published Friday, March 1st, 2013

Bangladesh rioting over court decision kills 42

Bangladeshi activists celebrate the death sentence awarded to Delwar Hossain Sayedee, one of the top leaders of Jamaat-e-Islami, in Dhaka, Bangladesh, Thursday. A special tribunal in Bangladesh on Thursday sentenced the leader to death for crimes during the nation's 1971 war for independence, a politically charged decision that sparked violent protests that left four people dead.
Bangladeshi activists celebrate the death sentence awarded to Delwar Hossain Sayedee, one of the top leaders of Jamaat-e-Islami, in Dhaka, Bangladesh, Thursday. A special tribunal in Bangladesh on Thursday sentenced the leader to death for crimes during the nation's 1971 war for independence, a politically charged decision that sparked violent protests that left four people dead.
Photo by Associated Press /Chattanooga Times Free Press.

DHAKA, Bangladesh — At least 42 have died in rioting sparked by a death sentence given to an Islamic political party leader convicted of crimes linked to Bangladesh’s 1971 independence war, police said Friday.

Top Jamaat-e-Islami leader Delwar Hossain Sayedee was sentenced Thursday for mass killings, rape and atrocities committed during the bloody nine-month war against Pakistan. Bangladesh was the eastern wing of Pakistan until it gained independence in 1971.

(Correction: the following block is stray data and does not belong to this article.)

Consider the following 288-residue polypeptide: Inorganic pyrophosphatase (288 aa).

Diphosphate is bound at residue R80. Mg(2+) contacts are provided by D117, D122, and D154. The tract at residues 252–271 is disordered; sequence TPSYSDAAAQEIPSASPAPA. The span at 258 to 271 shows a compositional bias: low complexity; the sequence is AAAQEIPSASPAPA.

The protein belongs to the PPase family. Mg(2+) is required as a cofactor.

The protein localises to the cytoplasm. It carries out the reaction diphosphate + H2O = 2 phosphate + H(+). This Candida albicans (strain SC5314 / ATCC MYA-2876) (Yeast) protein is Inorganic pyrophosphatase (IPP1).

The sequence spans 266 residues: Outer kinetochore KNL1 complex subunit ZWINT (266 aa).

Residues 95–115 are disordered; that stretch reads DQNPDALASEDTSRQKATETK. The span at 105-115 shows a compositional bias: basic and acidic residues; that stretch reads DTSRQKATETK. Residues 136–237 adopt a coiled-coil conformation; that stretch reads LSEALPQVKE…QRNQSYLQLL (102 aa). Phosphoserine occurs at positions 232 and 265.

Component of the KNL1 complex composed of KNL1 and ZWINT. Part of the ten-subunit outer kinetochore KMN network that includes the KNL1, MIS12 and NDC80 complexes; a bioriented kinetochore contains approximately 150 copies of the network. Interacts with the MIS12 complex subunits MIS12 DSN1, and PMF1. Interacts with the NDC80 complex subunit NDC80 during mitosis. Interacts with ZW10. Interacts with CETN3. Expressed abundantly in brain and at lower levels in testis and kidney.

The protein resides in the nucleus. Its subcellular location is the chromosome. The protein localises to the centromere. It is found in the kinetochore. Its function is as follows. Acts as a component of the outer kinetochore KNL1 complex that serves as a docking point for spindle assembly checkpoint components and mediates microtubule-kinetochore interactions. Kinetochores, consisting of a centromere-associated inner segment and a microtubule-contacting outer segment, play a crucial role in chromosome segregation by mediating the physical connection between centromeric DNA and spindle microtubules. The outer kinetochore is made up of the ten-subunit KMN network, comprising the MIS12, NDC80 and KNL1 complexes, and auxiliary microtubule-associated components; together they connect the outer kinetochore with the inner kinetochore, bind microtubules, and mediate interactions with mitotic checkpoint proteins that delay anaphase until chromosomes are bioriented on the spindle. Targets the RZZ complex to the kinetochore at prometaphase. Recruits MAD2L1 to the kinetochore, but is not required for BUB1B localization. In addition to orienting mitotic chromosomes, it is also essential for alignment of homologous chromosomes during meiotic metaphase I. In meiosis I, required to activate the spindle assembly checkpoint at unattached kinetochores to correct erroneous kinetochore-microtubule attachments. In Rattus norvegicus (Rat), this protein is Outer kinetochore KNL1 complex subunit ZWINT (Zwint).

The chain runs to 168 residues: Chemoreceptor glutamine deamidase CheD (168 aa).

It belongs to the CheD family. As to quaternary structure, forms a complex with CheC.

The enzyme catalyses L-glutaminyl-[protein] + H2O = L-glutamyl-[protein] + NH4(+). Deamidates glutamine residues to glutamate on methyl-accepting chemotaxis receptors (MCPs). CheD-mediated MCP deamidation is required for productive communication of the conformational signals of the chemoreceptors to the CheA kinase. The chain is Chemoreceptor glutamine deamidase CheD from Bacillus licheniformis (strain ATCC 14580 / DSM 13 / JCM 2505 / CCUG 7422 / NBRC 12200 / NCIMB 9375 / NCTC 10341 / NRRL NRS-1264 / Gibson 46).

The verdict sent his supporters into the streets, where they clashed with police, attacked government offices and uprooted railway tracks in parts of the country. Protesters also set fire to dozens of houses belonging to pro-government supporters.

Police responded with bullets and tear gas.

Police and witnesses said Friday that 42 people, including six policemen, had been killed.

The government said the security forces were put on high alert across the country as Jamaat and Sayedee’s supporters planned more protests Friday. An additional 10,000 paramilitary border guards were deployed to boost security, said the Home Ministry, which controls security forces.

In a statement Friday, Jamaat asked its supporters to converge in the country’s mosques to offer a special mass prayer for those killed during the violence.

Authorities fear that the mass prayer may turn into street protests.

Sayedee, 73, was convicted on eight of the 20 charges against him.

His lawyer Abdur Razzak rejected the verdict as politically motivated. He said the defendant will appeal the verdict to the country’s Supreme Court.

Prosecutor Syed Haider Ali said he was satisfied with the verdict. “Justice has been done to those who lost their loved ones at the hands of Sayedee,” he said.

Sayedee, a teacher at an Islamic seminary school when he allegedly committed the crimes, is the third defendant to be convicted of war crimes by the special tribunal set up in 2010.

Jamaat, the largest Islamic party in Bangladesh, campaigned against Bangladesh’s independence, but denies it was behind any atrocities.

Jamaat is an ally of the country’s main opposition Bangladesh Nationalist Party led by ex-Premier Khaleda Zia and was a partner in her government during 2001-2006.

Bangladesh says the 1971 war left 3 million people dead, 200,000 women raped and forced millions to take shelter in neighboring India.

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